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I Never Stop Working: Sander Mulder

Sander Mulder is a designer, who in year 2002 graduated the Design Academy Eindhoven. Today he has his own studio called Sander Mulder; it provides design in the area of furniture, interior design and lighting design.


The interview

1. To take Woofers as an example, how did you get the idea of making a polyester headless dog into a sound system?

The idea came to me in the blur of a moment (as most of them do). It was a direct result of the trend that people started putting surround systems in their living room. These surround systems always come with 1 ugly box which is the subwoofer, and you’re supposed to place it in the middle of the room.

These boring boxes made me thinking, so one thing led to another. With the pun 'woofer' in the back of my mind I had an 'eureka' moment when I was visiting a local flea market and saw a polyester dog statue to place in your garden. In the end it turned out to be really hard to make a decent subwoofer within an acceptable price range on our small quantities so we decided to make it into a not-so-standard “standard” two way speaker system. The idea was born, and it then took about half a year and a few models before we had a decent speaker system with custom engineered filters.

2. As a designer, do you constantly look at your surrounding to get inspiration and change the current designs?

For me being a designer is being passionate. I never stop 'working'. My mind is always playing with new ideas and new inspirations are of course endless. That being said, I do not follow trends in design for inspiration. I challenge myself and my public with new experiences to stimulate

3. Are you mainly influenced by certain cultures or do believe to have a more international approach?

As the world is involving more and more into a multi cultural society, people are afraid that unique traditions are lost. In some ways this might be true, but to counter that I also see a lot of exciting results and
therefore opportunities from this mix and match that inspire me in my designs.

Marie LouiseMarie-Louise

4. As a designer, what’s the most common question people ask you? And could you answer it?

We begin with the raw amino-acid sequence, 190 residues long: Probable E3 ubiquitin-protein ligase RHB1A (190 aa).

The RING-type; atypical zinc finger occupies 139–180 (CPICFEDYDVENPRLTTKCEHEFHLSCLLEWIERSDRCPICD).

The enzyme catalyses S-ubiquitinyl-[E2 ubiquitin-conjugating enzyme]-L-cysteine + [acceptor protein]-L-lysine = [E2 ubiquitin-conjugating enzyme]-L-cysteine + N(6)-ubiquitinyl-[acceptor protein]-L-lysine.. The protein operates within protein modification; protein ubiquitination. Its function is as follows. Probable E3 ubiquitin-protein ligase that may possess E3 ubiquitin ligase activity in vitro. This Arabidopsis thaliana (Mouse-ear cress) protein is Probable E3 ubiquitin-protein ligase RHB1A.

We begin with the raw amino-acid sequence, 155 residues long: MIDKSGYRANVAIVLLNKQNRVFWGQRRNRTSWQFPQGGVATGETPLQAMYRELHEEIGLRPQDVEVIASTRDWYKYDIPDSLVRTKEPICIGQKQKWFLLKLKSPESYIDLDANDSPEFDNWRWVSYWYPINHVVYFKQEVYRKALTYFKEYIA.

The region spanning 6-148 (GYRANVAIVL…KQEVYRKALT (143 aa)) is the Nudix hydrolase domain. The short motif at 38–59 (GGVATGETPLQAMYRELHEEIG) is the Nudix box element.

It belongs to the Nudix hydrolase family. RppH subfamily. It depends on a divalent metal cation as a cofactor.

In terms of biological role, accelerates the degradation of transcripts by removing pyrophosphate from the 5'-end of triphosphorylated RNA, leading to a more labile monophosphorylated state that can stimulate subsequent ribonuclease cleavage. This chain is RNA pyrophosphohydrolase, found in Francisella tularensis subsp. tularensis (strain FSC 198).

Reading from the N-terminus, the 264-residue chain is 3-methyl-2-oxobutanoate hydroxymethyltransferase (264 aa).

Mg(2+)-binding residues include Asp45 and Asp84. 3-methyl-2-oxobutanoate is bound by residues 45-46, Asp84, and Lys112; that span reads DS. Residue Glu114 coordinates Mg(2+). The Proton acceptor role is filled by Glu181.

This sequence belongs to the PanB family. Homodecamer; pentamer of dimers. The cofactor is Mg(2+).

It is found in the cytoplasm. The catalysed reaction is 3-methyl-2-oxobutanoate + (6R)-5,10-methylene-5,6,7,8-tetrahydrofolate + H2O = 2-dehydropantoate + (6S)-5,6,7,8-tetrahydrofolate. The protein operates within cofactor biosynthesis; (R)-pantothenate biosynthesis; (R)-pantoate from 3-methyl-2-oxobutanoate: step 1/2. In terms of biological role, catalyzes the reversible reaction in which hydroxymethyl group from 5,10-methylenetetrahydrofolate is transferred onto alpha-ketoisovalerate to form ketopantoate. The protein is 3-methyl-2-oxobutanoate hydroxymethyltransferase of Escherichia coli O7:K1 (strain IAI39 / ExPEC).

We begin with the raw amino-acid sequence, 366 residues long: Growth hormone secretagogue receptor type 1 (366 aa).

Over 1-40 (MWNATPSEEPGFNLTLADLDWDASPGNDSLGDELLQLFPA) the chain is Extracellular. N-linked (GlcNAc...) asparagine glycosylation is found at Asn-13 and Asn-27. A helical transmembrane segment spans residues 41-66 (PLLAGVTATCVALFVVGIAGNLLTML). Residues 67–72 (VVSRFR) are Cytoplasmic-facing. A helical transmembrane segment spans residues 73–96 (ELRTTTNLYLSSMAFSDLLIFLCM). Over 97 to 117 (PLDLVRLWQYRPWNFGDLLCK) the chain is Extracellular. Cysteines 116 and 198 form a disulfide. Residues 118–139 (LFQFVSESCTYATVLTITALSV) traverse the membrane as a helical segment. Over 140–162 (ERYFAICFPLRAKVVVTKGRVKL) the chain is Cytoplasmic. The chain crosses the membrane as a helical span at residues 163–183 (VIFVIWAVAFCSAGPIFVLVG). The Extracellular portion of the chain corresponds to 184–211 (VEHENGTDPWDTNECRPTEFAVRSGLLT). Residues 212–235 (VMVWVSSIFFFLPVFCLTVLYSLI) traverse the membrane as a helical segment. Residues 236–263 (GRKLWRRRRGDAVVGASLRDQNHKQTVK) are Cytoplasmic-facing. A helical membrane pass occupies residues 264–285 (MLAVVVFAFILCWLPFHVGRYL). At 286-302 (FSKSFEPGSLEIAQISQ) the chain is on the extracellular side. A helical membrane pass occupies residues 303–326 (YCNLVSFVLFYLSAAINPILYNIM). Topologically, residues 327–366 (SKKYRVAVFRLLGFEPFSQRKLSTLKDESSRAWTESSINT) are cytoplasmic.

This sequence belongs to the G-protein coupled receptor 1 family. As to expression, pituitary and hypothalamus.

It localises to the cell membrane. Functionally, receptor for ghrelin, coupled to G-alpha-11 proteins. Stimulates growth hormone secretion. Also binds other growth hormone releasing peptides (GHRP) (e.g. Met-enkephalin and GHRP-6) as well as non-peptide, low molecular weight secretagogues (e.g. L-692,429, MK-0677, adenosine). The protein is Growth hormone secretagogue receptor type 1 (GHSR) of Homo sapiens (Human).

How on earth did you come up with this idea?

- It's like asking a marathon runner why he runs 40 km's and/or how he does it, I guess. He could tell you a million scientific reasons about endorphin and all, but it all comes down to this I guess;

1. Because he loves it.
2. He runs because he loves it, the more he does it the more he loves it, the better he gets at it, the more he want to do it.

For me it's the same with designing stuff, at any given time I always have more ideas then I can put into reality, so I am hoping for a long life...

5. When you get an idea, do you first make the object, to see if it works, or do you first pounder thoroughly about the model before getting through with it? Can you lead us through the process of the making of a design?

I got a similar question from one of my interns the other day. I answered; I always try to get the first prototype to be perfect even though I know it will never happen. The reason for this is that designing is filtering; trying to get it as perfect as you can get it, will make the seams in your net smaller which saves steps/time later on, but stuff will always get by you, and that's fine. This means you will always need more models because of things you will see and find only upon working on or with the first model. That's why I feel that a designer should always stay in touch with the materials he's working with. Realize that a computer is a tool and not reality.

6. What advice do you have for an aspiring designer?

Stay true to yourself and your creativity, don't follow the trend but create your own. Life as a starting artist/designer can be harsh and difficult at times so you will only make it if what you do really makes you happy.


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